In the United States, most dogs and cats are spayed/neutered between 5 and 8 months of age. To try to control pet overpopulation, many animal shelters have started to spay/neuter all animals before they are adopted. This means they are spaying/neutering animals at a younger age, even 6-14 weeks of age. Many veterinarians in private practice have started early spaying/neutering as well.
Questions have arisen regarding the safety of this procedure and possible effects on the animals when they become older. However, as more studies have been done, and veterinarians have followed early spayed/neutered animals into older age, these concerns have been shown to be unfounded. Studies in which three groups of dogs were spayed or neutered at different ages showed no significant differences in growth rate, food intake, or weight gain in the three groups of dogs.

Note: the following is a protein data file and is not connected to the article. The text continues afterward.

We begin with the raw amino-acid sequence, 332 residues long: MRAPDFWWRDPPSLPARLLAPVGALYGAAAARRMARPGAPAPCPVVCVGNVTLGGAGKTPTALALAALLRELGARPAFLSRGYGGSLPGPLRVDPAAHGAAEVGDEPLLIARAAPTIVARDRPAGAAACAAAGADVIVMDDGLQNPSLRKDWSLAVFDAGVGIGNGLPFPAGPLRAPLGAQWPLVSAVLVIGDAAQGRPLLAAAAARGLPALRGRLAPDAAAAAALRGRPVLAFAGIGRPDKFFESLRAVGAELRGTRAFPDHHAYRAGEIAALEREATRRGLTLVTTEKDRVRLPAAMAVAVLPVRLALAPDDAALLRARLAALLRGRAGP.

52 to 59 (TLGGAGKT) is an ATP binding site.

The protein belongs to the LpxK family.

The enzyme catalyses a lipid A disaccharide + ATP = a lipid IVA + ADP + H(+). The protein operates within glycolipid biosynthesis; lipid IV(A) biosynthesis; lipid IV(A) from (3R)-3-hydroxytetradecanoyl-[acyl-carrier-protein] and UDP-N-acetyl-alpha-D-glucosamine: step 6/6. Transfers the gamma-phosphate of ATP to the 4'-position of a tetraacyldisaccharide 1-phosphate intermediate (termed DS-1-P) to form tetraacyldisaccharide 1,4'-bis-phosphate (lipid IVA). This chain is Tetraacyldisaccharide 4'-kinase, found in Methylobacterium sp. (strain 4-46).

Early spaying/neutering has been shown to be safe in multiple studies. It must be remembered that younger animals may need different anesthetics and are more prone to hypothermia (lower than normal body temperature) during surgery. But as long as procedures are modified to account for these differences, early spaying/neutering is very safe. In fact, animals spayed/neutered at a younger age, often have faster recoveries than those spayed/neutered when they are older.